Pfizer Requests Authorization for COVID Vaccine for Younger Children

Not quite three weeks after Pfizer and BioNTech announced that their pediatric two-dose COVID-19 vaccine regimen for children ages 5-11 had been demonstrated to be safe in clinical trials, the companies said they have now submitted a request with the Food and Drug Administration for emergency use authorization.

An FDA advisory panel will take up the matter on Oct. 26. If the panel gives the go-ahead, the shots could begin within a few weeks of the approval. The companies said the pediatric vials will be specially marked for use in children.

The smaller dose of the COVID-19 vaccine produced a safe and “robust” immune response in children ages 5-11 in a clinical trial, the companies said last month.

(Read: Pfizer Says Vaccine for Younger Children Could Be Ready by Halloween)

The smaller, two-dose regimen (it’s about a third of the size of the adult and teen vaccine), administered 21 days apart, had a “favorable safety profile and robust neutralizing antibody responses,” a release from the drugmakers said.

Dallas County Judge Clay Jenkins said that when approval is issued, the county will be ready to begin putting shots in arms.

The news was welcome for many parents and doctors.

“… we absolutely believe that we have enough data to determine the safety and efficacy of the vaccine for emergency use authorization in children after two months,” Dr. Lee Savio Beers, the president of the American Academy of Pediatrics, told NPR last month.

“The higher proportion of cases in this population means this age group could be contributing in driving continued spread of COVID-19,” the AAP wrote in a letter to the FDA in September. “Sadly, over 350 children have died of COVID since the start of pandemic and millions of children have been negatively impacted by missed schooling, social isolation, and in too many cases, the death of parents and other caregivers.

“The FDA should strongly consider authorizing these vaccines for children ages 5-11 years based on data from the initial enrolled cohort, which are already available, while continuing to follow safety data from the expanded cohort in the post-market setting,” the letter continued. “This approach would not slow down the time to authorization of these critically needed vaccines in the 5–11-year age group.”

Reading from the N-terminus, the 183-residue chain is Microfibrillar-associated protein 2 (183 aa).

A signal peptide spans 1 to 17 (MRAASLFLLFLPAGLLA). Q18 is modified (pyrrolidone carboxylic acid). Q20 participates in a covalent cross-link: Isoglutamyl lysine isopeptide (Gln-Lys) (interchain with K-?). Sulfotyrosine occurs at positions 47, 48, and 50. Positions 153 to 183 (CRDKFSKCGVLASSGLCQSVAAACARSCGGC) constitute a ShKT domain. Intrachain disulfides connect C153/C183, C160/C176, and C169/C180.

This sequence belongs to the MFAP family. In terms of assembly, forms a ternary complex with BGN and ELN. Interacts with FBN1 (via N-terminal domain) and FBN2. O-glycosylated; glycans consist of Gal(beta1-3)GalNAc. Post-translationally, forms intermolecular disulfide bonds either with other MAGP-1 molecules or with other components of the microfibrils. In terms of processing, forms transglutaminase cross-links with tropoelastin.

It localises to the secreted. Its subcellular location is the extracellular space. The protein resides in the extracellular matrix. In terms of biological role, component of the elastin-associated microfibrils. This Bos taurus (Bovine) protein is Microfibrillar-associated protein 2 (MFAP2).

Some students are ready to be vaccinated, too.

“I’m only 10 years old,” wrote Chapel Hill Preparatory fifth-grader John Erickson. “I don’t know why they haven’t figured out how to give me that shot yet, but I want it soon, because I like feeling safe and being safe.”

Pfizer’s clinical trial included more than 2,200 children. The companies said in September that the shots were well-tolerated by the children in the trial, and produced results comparable to those in a study of people ages 16-25.

Moderna recently requested FDA approval for its vaccine for use in 12-to 17-year-olds and is also working on a clinical trial for younger children.

Both Pfizer/BioNTech and Moderna are also studying vaccine doses for children as young as 6 months, with results from those studies expected later this winter.

Bethany Erickson

Bethany Erickson, Digital Editor at People Newspapers, cut her teeth on community journalism, starting in Arkansas. Recently, she's taken home a few awards for her writing, including first place for her tornado coverage from the National Newspapers Association's 2020 Better Newspaper Contest, a Gold award for Best Series at the 2018 National Association of Real Estate Editors journalism awards, a 2018 Hugh Aynesworth Award for Editorial Opinion from the Dallas Press Club, and a 2019 award from NAREE for a piece linking Medicaid expansion with housing insecurity. She is a member of the Education Writers Association, the Society of Professional Journalists, the National Association of Real Estate Editors, the News Leaders Association, the News Product Alliance, and the Online News Association. She doesn't like lima beans, black licorice or the word synergy. You can reach her at

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